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Healing From Gallbladder Surgery: What to Expect

Healing From Gallbladder Surgery: What to Expect

Each year, about 1 million Americans are diagnosed with gallstones. One-quarter of these people will require treatment at some point, which almost always means surgery.

If you’re part of that group and you’re facing a cholecystectomy, which is the medical term for gallbladder removal surgery, you want to know what to expect afterward, especially during the first week or two of recovery.

To shed some light, our team of highly experienced general surgeons at Rockwall Surgical Specialists put together this overview to better prepare you for your recovery after we perform your gallbladder surgery.

A minimally invasive approach to gallbladder surgery

At our practice, we pride ourselves on using the most advanced surgical technologies available, and laparoscopy leads the charge. With this minimally invasive technique, we make only small incisions to perform your gallbladder surgery. 

To remove this small organ, we first insert a tiny camera that provides us with an excellent view of the surgical site on an adjacent monitor. We then insert very small instruments through other small incisions that translate the movements of our hands, allowing us to remove your gallbladder without disturbing neighboring tissues and structures.

And the best part? You’re often free to go home on the same day that we perform your gallbladder surgery, or maybe the day after.

There are times when we may need to perform open surgery, such as when your gallstones are extremely large or they’re located in a tricky location, and this requires a longer hospital stay. But that doesn’t happen too often.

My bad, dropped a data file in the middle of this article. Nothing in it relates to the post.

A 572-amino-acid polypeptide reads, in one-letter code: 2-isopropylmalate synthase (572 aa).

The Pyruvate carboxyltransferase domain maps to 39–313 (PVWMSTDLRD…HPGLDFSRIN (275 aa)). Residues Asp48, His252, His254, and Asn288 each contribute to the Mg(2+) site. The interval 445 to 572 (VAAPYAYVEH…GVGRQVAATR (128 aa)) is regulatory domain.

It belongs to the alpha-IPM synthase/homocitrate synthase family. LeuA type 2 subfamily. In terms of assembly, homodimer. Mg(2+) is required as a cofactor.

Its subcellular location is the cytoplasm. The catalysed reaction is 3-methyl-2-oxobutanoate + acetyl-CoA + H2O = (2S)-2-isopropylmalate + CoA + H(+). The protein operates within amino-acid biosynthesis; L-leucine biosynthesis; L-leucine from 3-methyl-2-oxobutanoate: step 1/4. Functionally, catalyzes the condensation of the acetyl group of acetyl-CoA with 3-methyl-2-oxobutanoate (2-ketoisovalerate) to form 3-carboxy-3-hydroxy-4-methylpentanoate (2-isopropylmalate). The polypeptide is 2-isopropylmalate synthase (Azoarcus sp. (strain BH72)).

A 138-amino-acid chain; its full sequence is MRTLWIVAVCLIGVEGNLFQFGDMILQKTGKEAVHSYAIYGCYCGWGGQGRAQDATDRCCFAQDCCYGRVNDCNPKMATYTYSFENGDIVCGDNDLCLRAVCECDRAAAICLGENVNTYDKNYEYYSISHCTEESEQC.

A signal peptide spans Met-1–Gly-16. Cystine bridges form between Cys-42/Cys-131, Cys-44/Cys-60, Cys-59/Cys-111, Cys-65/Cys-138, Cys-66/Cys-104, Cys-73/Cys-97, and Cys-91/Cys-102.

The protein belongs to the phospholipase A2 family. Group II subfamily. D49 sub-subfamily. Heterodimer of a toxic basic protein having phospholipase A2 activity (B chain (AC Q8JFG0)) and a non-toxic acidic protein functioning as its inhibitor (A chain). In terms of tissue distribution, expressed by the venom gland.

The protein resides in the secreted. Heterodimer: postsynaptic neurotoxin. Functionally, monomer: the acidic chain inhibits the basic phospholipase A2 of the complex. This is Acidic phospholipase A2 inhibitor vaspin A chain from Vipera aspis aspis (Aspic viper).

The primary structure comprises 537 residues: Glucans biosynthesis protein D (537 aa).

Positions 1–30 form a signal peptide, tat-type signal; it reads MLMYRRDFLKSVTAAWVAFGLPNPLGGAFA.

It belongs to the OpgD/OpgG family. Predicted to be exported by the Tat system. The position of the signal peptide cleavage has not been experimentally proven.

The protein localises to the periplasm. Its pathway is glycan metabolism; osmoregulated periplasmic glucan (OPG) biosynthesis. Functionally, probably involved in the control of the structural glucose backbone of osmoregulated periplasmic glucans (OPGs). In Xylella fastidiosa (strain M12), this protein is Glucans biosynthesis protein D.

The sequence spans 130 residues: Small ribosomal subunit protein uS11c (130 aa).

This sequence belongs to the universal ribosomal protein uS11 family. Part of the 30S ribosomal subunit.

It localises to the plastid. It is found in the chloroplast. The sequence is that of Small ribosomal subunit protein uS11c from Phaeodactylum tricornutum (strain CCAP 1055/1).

To give you an idea, surgeons performed 605,000 cholecystectomies in 2019 on an ambulatory basis (you leave the same day) in the United States. There were another 280,000 inpatient laparoscopic cholecystectomies in that same year that required a brief hospital stay — usually just one night. There were only 50,000 open procedures that required multiple nights at the hospital.

Rest assured, you typically know well in advance which approach we’re going to use, which can help you plan ahead.

The week after your laparoscopic gallbladder surgery

Laparoscopic techniques have several advantages, including:

Thanks to the small incisions and minimal tissue damage, your recovery goes much quicker — most patients recover in about a week.

During this week, we ask that you take it easy and follow our post-surgery instructions regarding cleaning the small incision sites and altering your activity levels.

For example, it’s very important to avoid lifting and strenuous exercise following surgery. Some light walking when you feel up to it is usually OK, and you should be able to climb stairs after the surgery.

When it comes to showering, you can usually remove the small dressings a day or two after the surgery and take a shower. We want you to clean and dry the incision sites and apply an antibiotic ointment.

You might have some swelling in your abdomen, which is perfectly normal, and it should subside in a few days.

You should also expect to feel fatigued. Even though we use minimally invasive techniques, it’s still surgery and your body needs a little time to bounce back. So take it easy and don’t push yourself during the first week. 

During the second week, you can start to gradually add more activities as you feel up to it, and most people can get back to work or school.

Recovery after open surgery

If we perform open surgery to remove your gallbladder, your recovery timeline will be much longer. There will also be separate instructions for incision care, which we go over with you thoroughly before you leave the hospital.

If you have more questions about your recovery and healing after gallbladder surgery, please don’t hesitate to contact us at one of our Texas locations in Rockwall, Rowlett, Greenville, Terrell, or Forney.

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